By all accounts, Hefney has impressed coaches with his ability to support the run during the early phases of preseason practice. He is a physical tackler that consistently demonstrated good fundamentals as a true freshman in 2004. However, at 180 pounds it's questionable whether he can absorb the degree of punishment that comes with taking on backs and tight ends that outweigh him by 40 to 80 pounds.
That in no way is an indictment of Hefney or his talent. It's simply a nod to the laws of inertia that state a larger mass moving forward at a faster rate has a considerable advantage. Then there's the matter of passes that go over the deep middle Hefney must defend against receivers that are a half-a-foot taller.
At the strong safety post, Stewart offers more in the way of resistance, having added some 20 pounds on a 5-foot-11 frame. But below the waist he he looks closer to a 160-pound cornerback than a 205-pound safety. That can be a significant factor when it comes to having the leg drive needed to arrest forward progress. Stewart also has a history of injuries that has resulted in him playing just one season in the last three, which was as a corner.
Again that's not a slap at Stewart, it's just an observation that he doesn't have the classic cut of strong safety predecessors like Tori Noel, Fred White and Andre Lott. Neither is it to suggest he can't excel, after all, a much smaller player, J.J. McCleskey, did very well in that role for the Vols. However, McCleskey played next to Jason Parker, who started three seasons at free safety for the Vols.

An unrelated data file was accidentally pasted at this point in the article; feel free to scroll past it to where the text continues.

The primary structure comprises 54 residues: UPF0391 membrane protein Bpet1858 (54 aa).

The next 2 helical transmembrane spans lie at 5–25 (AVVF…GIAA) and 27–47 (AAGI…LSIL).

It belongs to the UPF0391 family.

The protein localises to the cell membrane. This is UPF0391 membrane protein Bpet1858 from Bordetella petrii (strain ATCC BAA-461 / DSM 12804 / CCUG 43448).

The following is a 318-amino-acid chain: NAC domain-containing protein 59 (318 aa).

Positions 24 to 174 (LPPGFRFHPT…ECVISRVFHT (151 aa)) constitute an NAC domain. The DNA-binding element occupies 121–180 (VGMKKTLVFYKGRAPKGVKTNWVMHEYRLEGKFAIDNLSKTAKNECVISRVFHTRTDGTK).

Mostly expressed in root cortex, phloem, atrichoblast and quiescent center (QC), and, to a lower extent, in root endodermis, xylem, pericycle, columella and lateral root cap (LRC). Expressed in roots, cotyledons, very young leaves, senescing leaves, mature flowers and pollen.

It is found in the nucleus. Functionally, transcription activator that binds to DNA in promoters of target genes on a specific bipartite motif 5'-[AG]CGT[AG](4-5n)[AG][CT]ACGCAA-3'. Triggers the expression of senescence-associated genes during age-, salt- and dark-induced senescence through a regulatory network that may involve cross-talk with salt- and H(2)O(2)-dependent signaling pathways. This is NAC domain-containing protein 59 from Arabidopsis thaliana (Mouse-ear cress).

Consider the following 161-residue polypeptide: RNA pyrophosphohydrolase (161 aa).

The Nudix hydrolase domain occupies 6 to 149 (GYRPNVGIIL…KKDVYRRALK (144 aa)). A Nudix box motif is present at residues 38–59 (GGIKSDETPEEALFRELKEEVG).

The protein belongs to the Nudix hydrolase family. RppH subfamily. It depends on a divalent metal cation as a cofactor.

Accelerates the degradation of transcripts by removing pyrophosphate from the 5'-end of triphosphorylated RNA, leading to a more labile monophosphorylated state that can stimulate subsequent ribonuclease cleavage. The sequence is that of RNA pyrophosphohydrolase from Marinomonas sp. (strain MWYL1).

Perhaps the strongest argument for using Allen at safety more than at corner is the fact he was the SEC's leading tackler in 2004 at free safety with 112 stops (82 solo). Why put your strongest run-support DB in a position in which opponents can simply eliminate him by way of formation?
These concerns may all be unfounded. The coaches certainly know from the many hours they spend with players what their strongest lineup is, which may or may not mean getting the best players on the field at one time.
For sure, it won't take long to find out as UAB brings an advanced passing offense to Neyland Stadium followed by a trip to the Swamp in Gainesville where Urban Meyers has installed an attack designed to isolate weaknesses in the secondary and create the most favorable match-ups.
The Gators gave the Vols fits with the passing game in 2004 and that offense wasn't nearly as sophisticated as what UT will see this year. Learning from mistakes is one thing, learning before mistakes is quite another.